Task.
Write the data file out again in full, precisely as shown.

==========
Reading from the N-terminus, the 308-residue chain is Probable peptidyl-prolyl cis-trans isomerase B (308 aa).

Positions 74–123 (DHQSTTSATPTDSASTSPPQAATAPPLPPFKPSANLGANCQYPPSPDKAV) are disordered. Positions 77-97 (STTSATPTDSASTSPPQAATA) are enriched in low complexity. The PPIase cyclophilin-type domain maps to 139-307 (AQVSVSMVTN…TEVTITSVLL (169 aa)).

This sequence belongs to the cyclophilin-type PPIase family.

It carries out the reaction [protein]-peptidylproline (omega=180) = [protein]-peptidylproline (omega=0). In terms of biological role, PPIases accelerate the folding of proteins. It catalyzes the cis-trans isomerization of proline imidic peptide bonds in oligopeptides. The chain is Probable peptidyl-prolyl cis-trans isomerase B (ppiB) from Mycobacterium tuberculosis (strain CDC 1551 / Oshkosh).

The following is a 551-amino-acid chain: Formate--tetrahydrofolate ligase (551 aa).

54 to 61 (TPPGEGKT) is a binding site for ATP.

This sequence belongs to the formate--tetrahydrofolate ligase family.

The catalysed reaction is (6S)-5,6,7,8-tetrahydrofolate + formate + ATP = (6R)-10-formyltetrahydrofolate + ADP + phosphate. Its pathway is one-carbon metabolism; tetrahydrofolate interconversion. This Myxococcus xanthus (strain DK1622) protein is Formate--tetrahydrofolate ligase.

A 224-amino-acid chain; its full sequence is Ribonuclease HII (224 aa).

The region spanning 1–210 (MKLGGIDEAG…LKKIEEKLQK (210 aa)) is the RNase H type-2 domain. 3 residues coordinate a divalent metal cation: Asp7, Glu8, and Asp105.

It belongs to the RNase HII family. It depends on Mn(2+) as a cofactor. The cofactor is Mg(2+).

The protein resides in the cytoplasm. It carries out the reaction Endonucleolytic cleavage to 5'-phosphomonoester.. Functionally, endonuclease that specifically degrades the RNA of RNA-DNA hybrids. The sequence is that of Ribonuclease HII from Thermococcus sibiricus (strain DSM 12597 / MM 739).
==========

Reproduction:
Reading from the N-terminus, the 308-residue chain is Probable peptidyl-prolyl cis-trans isomerase B (308 aa).

Positions 74–123 (DHQSTTSATPTDSASTSPPQAATAPPLPPFKPSANLGANCQYPPSPDKAV) are disordered. Positions 77-97 (STTSATPTDSASTSPPQAATA) are enriched in low complexity. The PPIase cyclophilin-type domain maps to 139-307 (AQVSVSMVTN…TEVTITSVLL (169 aa)).

This sequence belongs to the cyclophilin-type PPIase family.

It carries out the reaction [protein]-peptidylproline (omega=180) = [protein]-peptidylproline (omega=0). In terms of biological role, PPIases accelerate the folding of proteins. It catalyzes the cis-trans isomerization of proline imidic peptide bonds in oligopeptides. The chain is Probable peptidyl-prolyl cis-trans isomerase B (ppiB) from Mycobacterium tuberculosis (strain CDC 1551 / Oshkosh).

The following is a 551-amino-acid chain: Formate--tetrahydrofolate ligase (551 aa).

54 to 61 (TPPGEGKT) is a binding site for ATP.

This sequence belongs to the formate--tetrahydrofolate ligase family.

The catalysed reaction is (6S)-5,6,7,8-tetrahydrofolate + formate + ATP = (6R)-10-formyltetrahydrofolate + ADP + phosphate. Its pathway is one-carbon metabolism; tetrahydrofolate interconversion. This Myxococcus xanthus (strain DK1622) protein is Formate--tetrahydrofolate ligase.

A 224-amino-acid chain; its full sequence is Ribonuclease HII (224 aa).

The region spanning 1–210 (MKLGGIDEAG…LKKIEEKLQK (210 aa)) is the RNase H type-2 domain. 3 residues coordinate a divalent metal cation: Asp7, Glu8, and Asp105.

It belongs to the RNase HII family. It depends on Mn(2+) as a cofactor. The cofactor is Mg(2+).

The protein resides in the cytoplasm. It carries out the reaction Endonucleolytic cleavage to 5'-phosphomonoester.. Functionally, endonuclease that specifically degrades the RNA of RNA-DNA hybrids. The sequence is that of Ribonuclease HII from Thermococcus sibiricus (strain DSM 12597 / MM 739).